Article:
According to the report, only 13% of UK employees reported feeling no stress and 'on top of their work'. This is compared to the European average of 42%.
The least stressed are the French and the Dutch, with 64% of employees reporting that they felt no stress at work and had no problems handling their workloads.
The levels of stress within the UK itself are also rising, with 24% of workers saying they felt more stressed at work than this time last year.
Emma Mamo, head of workplace wellbeing at mental health charity Mind, claimed this level of stress in the workplace can have serious implications for employees’ wider mental health.
“Work is the most stressful factor in most people’s lives," she siad. "While a little bit of pressure can be great for motivation and productivity, sustained and unwelcome stress can be hugely damaging and lead to depression, anxiety and other mental health problems.”
Mamo blamed increased stress levels partly on inflexible attitudes to mental wellbeing issues in workplaces.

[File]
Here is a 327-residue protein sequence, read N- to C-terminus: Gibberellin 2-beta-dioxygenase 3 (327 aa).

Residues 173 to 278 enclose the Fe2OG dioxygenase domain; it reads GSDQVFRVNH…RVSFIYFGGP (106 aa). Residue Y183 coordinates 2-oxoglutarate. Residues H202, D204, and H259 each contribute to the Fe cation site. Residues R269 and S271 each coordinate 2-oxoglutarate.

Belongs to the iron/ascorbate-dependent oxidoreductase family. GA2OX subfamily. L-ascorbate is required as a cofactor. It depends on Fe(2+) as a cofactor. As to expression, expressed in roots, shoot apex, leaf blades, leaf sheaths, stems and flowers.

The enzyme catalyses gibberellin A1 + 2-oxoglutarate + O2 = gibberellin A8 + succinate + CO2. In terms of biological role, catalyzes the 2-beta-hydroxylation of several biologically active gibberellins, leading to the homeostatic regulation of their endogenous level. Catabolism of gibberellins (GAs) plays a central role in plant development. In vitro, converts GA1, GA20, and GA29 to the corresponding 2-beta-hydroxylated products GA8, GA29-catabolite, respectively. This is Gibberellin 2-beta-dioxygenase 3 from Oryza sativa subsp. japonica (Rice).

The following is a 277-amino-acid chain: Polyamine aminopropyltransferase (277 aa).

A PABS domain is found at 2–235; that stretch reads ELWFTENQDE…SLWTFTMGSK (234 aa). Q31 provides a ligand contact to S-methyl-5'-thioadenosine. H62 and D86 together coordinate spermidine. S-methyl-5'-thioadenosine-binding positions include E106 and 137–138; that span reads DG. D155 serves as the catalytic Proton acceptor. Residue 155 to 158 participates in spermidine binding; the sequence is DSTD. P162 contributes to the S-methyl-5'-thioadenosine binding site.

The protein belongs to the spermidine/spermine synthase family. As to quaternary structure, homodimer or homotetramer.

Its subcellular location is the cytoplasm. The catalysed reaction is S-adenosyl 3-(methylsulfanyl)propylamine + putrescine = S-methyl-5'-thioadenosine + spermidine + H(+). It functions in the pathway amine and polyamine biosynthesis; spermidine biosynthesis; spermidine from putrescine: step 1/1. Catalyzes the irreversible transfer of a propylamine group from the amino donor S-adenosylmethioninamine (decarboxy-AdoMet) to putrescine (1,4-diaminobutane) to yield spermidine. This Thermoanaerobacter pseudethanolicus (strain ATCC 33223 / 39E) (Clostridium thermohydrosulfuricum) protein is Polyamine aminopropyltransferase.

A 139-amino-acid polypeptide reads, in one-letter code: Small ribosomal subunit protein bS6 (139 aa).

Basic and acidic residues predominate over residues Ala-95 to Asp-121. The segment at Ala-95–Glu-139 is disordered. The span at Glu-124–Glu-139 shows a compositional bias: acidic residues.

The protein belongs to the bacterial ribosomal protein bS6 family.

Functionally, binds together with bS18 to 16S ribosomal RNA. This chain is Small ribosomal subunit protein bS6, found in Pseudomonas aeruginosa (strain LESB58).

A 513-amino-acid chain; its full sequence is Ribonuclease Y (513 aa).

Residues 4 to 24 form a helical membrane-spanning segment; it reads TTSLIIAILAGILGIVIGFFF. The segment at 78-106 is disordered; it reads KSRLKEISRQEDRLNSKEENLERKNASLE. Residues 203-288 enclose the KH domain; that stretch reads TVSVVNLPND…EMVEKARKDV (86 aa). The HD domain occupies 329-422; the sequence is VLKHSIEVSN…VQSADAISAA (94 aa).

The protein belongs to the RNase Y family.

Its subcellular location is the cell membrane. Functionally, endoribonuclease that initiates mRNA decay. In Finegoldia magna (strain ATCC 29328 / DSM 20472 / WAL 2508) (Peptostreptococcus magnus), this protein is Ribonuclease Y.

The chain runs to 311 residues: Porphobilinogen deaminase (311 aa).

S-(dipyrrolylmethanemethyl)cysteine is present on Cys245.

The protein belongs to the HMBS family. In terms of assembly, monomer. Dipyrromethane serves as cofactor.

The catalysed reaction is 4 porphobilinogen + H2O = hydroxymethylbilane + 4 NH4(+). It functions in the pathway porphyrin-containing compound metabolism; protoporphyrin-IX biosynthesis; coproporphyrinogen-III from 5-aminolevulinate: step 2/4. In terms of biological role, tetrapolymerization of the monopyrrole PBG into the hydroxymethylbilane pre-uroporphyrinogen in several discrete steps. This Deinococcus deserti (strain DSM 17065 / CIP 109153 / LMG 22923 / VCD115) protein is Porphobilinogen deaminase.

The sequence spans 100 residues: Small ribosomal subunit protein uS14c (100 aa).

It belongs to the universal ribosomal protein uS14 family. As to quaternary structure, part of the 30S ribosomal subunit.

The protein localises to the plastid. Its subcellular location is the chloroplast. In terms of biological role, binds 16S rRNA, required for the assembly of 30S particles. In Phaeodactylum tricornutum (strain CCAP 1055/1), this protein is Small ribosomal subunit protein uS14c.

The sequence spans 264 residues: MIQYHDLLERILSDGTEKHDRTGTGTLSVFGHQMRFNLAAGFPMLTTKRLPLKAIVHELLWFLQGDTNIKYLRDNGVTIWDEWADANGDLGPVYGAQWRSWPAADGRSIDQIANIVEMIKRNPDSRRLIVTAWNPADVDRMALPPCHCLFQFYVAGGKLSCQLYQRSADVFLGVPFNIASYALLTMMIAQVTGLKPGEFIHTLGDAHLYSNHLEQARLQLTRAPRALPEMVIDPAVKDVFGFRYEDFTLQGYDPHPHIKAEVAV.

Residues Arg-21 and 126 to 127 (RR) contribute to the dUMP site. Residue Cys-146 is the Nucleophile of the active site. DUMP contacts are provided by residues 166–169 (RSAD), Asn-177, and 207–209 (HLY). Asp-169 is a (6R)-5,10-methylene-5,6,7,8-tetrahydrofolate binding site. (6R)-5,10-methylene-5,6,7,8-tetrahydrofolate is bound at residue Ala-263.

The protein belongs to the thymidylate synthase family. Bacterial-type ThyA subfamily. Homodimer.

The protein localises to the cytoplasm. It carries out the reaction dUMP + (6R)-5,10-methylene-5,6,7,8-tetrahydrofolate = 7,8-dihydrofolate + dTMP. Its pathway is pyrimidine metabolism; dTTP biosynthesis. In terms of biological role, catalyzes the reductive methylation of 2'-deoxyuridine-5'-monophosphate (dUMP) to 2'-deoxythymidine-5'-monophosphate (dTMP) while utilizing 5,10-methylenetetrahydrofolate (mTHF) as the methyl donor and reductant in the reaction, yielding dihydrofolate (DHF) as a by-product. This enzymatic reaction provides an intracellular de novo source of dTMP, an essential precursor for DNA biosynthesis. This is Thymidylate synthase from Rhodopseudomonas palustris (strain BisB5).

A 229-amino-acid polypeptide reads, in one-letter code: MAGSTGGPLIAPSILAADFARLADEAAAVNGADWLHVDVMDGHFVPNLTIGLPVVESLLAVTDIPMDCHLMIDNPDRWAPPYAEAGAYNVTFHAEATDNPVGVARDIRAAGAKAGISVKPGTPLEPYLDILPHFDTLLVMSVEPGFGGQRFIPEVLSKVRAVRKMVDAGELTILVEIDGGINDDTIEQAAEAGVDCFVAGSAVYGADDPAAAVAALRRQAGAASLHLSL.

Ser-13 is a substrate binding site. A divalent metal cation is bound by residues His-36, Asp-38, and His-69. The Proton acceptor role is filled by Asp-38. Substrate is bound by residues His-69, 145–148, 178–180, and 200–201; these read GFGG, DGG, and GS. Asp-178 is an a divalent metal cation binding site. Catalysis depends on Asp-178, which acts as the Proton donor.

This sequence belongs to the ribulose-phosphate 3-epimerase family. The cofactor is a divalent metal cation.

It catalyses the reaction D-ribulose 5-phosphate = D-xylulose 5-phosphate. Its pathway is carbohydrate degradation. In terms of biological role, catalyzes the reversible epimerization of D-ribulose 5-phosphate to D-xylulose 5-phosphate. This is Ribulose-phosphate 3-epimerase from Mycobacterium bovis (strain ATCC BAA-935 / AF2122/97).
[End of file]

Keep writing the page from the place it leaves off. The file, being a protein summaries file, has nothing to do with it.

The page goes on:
“Part of the problem is the culture of silence around mental health that stops people speaking up about how they feel," she explained. "People are worried about telling their manager they are struggling, especially at times of economic difficulty, for fear of being judged as unable to cope. Acknowledging that mental health is everyone’s business and creating a safe environment in which people feel they can open up and seek support is crucial.”
John Salt, website director at totaljobs.com, said a reasonable work/life balance is the biggest factor in helping alleviate workplace stress.
“Companies need to pay more attention to the hidden danger of stress, which is becoming a big issue in the workplace," he said. "It’s vital that employers ensure staff are able to handle their workload within normal working hours, leaving enough time during the week to switch off, recharge and relax.”